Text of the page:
The completion of one full year after taking over the reins of the country, there are challenges which Bhutan would have to tackle in the near future. The most important is expediting hydropower projects with India.

With the announcement of new projects made this year, the PDP government has to ensure the completion of projects and meet the target set in 2020 of generating a total of 10,000 MW of power. The hydropower resources of the tiny Himalayan country have a lion share in fuelling economic growth.

The government has to also to ensure that the credit crisis and rupee crunch do not raise their ugly heads again. Though, there are signs of improvement, thanks to the economic stimulus package of Rs. 500 crore given by India, the PDP government has to take cautious steps to ensure that the crisis do not recur.

China wants to establish its diplomatic mission in Thimphu, giving jitters to the government who had the 22nd round of border talks with Beijing in July this year. Whether, Thimphu uses economic power, China’s offer of increased engagement would ascertain Bhutan in the world order.

(The writer is a Research Assistant at Observer Research Foundation, Kolkata).

< class="heading1">Country Reports


< class="heading12boldGeorgia">China for end to border dispute

Chinese state councilor Yang Jiechi on 28 June called for a "comprehensive, fair and reasonable solution" to his country’s border dispute with Bhutan.

Yang said China is willing to work with Bhutan to reach a solution acceptable to both sides at an early date, the official Xinhua news agency reported.

He was speaking after a meeting with Bhutanese Foreign Minister Rinzin Dorje, who was here to attend the 22nd round of China-Bhutan boundary talks with Chinese vice foreign minister Liu Zhenmin on 1 August. The visiting leader met Chinese foreign minister Wang Yi on 28 June.

Dorje said Bhutan attaches great importance to relations with China and is committed to solving the boundary issue. He was quoted telling Chinese foreign minister that although the countries have not established diplomatic ties, "China has always adhered to a good-neighbour policy towards Bhutan’’.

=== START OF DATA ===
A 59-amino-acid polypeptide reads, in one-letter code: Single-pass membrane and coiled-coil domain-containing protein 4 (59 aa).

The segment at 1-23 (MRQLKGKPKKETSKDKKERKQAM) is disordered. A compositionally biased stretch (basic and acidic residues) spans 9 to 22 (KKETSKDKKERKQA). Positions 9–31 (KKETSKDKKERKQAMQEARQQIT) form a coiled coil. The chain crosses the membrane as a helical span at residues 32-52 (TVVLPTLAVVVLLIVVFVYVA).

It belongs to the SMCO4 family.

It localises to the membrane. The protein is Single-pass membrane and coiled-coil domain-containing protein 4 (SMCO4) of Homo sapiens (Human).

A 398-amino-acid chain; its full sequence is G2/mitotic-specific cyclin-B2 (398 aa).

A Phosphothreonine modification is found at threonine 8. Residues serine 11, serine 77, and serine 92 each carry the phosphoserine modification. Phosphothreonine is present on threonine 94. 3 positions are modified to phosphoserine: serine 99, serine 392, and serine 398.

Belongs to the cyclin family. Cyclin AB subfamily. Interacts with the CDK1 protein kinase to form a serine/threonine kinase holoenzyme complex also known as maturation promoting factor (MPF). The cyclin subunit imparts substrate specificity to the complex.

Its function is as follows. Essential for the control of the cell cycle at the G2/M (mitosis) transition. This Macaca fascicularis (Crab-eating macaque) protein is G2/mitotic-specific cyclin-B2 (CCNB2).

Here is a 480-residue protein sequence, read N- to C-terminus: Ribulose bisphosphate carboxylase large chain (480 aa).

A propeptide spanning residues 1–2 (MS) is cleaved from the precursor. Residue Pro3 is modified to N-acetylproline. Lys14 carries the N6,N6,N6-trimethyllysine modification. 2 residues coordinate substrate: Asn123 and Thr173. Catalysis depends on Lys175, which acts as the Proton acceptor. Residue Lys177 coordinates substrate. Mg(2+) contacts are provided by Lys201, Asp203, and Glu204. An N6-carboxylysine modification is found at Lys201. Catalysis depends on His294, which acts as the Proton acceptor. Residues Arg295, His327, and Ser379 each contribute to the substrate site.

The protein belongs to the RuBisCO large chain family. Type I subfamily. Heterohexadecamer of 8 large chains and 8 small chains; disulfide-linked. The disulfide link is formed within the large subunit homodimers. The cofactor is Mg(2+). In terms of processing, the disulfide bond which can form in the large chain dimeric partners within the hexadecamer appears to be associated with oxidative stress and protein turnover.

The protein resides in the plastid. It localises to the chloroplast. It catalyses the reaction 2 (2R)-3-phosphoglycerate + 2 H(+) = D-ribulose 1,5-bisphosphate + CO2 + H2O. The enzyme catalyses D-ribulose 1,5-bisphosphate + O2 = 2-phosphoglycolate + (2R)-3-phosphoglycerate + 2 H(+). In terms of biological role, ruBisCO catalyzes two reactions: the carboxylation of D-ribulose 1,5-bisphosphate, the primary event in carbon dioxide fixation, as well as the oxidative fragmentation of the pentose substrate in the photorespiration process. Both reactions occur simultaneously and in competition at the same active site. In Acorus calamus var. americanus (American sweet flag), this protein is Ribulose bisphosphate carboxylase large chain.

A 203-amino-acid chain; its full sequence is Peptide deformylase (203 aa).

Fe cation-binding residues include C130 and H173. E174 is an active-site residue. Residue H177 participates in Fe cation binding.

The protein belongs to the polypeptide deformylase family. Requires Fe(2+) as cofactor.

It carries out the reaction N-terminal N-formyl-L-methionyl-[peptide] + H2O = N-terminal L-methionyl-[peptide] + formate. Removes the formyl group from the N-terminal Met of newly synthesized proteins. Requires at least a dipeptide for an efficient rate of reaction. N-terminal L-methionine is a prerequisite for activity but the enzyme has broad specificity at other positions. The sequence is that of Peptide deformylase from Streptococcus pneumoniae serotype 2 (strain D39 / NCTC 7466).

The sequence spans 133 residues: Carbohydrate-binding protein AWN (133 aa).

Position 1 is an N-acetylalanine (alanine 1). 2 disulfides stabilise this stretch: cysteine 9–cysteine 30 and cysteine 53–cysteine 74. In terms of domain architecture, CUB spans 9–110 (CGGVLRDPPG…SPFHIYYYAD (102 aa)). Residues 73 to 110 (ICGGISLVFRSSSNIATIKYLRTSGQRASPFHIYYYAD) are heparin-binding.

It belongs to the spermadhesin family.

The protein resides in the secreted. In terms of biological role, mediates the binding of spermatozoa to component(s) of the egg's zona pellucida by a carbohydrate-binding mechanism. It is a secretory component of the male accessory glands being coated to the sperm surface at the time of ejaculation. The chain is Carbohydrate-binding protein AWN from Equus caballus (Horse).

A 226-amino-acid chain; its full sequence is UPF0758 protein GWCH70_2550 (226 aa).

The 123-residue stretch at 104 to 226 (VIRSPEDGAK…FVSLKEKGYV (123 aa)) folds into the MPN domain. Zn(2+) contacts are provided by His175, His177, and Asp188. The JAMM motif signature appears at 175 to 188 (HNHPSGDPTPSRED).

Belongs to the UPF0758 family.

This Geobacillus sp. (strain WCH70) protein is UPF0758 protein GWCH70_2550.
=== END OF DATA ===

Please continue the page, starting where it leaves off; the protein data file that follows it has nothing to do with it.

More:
China recently announced a plan to connect Tibetan capital Lhasa by rail with India, Nepal and Bhutan by 2020. This offers a major opportunity to Bhutan to connect to the vast Chinese market.

< class="text11verdana">Source: The Times of India, Kuensel Online, 29 July 2014

< class="heading12boldGeorgia">Bid to make Kyoto and Thimphu sister cities

Given the strong beliefs in Buddhism the two cities share, Kyoto city’s mayor in Japan has officially proposed to the foreign ministry to make Thimphu and Kyoto sister cities. The proposal from the mayor was handed over to the foreign ministry on 30 July.

Kyoto city mayor’s concept to tie up the two cities goes back to the visit His Majesty the King and Her Majesty the Gyaltsuen made to Japan after the royal wedding in 2011. Japan had then been hit by an earthquake, which had caused three nuclear reactors to explode in the Fukushima prefecture, affecting thousands of people.

Jiko Sato said Arima Reitai’s visit to Bhutan last year was documented and broadcast in Japan, which was how the Kyoto city’s mayor came up with a concept to tie up Thimphu and Kyoto as sister cities.